If states cooperate, the revamp of the Motor Vehicles Act may crystallise significant entrepreneurship and investment into state-level transport activities.
If 20 selected universities are given operational and financial independence under a new regulatory framework to achieve world class capabilities, that can be significant.
There seems to be a genuine effort to clean up and simplify tax administration and reduce the arbitrary nature of officer decisions.
Will the bureaucracy let it happen? Many small companies and professionals now have the opportunity to use the presumptive tax methodology and make life simpler.
The Place of Effective Management has thankfully been postponed by a year.
There seems to be a path to resolution for Vodafone and other retrospective matters -- compromise, pay principal and drop cases.
This has hopefully been done after discussion with various parties.
There seems to be a lot of work around dispute resolution, both in public-private partnerships, taxation and renegotiated contracts.
Some sort of game plan has been outlined to clean up exemptions given to companies, especially for research, special economic zones and accelerated depreciation, but many exemptions still remain.
More simplification is needed.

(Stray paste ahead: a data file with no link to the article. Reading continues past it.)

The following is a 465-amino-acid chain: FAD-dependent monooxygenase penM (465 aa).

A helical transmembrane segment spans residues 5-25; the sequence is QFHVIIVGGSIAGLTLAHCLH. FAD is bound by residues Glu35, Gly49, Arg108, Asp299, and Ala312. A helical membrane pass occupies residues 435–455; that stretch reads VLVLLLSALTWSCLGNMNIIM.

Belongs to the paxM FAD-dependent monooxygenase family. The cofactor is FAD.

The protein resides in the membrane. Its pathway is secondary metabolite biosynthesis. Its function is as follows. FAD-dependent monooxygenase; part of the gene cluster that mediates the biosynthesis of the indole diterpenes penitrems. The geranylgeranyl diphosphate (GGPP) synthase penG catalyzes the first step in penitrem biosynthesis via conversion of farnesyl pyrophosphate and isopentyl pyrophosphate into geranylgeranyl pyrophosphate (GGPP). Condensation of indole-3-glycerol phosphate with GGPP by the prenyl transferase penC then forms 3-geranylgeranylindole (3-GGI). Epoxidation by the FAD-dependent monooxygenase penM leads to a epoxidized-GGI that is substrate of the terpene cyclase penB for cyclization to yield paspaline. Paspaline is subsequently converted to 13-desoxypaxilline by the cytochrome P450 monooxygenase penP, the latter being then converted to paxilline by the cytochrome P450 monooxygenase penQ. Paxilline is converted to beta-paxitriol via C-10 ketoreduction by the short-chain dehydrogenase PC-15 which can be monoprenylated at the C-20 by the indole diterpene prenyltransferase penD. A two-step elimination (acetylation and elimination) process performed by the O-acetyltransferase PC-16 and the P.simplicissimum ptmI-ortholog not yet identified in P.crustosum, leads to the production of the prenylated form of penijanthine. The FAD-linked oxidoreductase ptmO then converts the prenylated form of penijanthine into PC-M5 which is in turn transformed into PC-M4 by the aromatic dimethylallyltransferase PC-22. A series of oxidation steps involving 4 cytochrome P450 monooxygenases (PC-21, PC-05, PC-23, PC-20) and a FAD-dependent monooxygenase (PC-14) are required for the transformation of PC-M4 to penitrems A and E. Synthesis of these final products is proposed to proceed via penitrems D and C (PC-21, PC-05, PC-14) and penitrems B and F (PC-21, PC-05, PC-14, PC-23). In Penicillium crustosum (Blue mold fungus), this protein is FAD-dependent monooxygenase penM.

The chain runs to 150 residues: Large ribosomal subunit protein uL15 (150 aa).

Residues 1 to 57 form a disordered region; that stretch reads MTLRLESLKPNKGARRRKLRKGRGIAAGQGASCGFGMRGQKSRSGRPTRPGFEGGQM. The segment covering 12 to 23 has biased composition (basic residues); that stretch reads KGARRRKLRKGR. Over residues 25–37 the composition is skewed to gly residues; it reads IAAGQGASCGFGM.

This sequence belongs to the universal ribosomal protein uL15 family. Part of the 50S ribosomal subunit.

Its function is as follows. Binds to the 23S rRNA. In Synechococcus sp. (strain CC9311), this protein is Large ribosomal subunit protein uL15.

As for the negatives, the obvious one is around the Rs 25,000 crore (Rs 250 billion) number for public sector unit bank recapitalisation.
The government still does not seem to understand market scepticism.
Mere words will not suffice, it has to show how it will fund a recapitalisation plan of the magnitude needed.
Even an incremental Rs 15,000 crore (Rs 150 billion), a pittance in a Budget of Rs 20 lakh crore (Rs 20 trillion), would have been enough to keep markets happy.
Policymakers have to understand market fears and address these head-on; they cannot ignore markets as being irrational, not when they are needed to enable the proper functioning of financial institutions.
Mr Jaitley has also introduced unnecessary complications in corporate tax.
Besides not meeting his commitment to lower tax rates by one per cent, he has introduced three rates.
One for new companies, one for companies with turnover less than Rs 5 crore (Rs 50 million) and the existing rate.
Even in the cess for cars, there are three different rates depending on fuel, engine capacity and length.
While the subsidy bill has been lowered in absolute terms to Rs 2.50 lakh crore or Rs 2.50 trillion (Rs 2.58 lakh crore or Rs 2.58 trillion in FY16), continuing its decline as a percentage of GDP, one wished we had seen more aggressive attempts to target and means-test the recipients.
On the whole, quite a reasonable effort, but markets still ended down.
This is despite the worst-case scenario of populist tax hikes not happening. India is the worst performing market year-to-date. I would have expected at least a relief rally.
The lack of market response signals poor communication. Mr Jaitley is still not able to present a coherent economic vision. Most of the reform measures are mentioned in passing.
This government is also getting a reputation for making grand announcements and not following through.
This is quite a decent Budget, given the circumstances and various pulls and pressures; the markets will eventually recognise this.
The image is used for representational purpose only. Photograph: Reuters
Akash Prakash is at Amansa Capital. These views are his own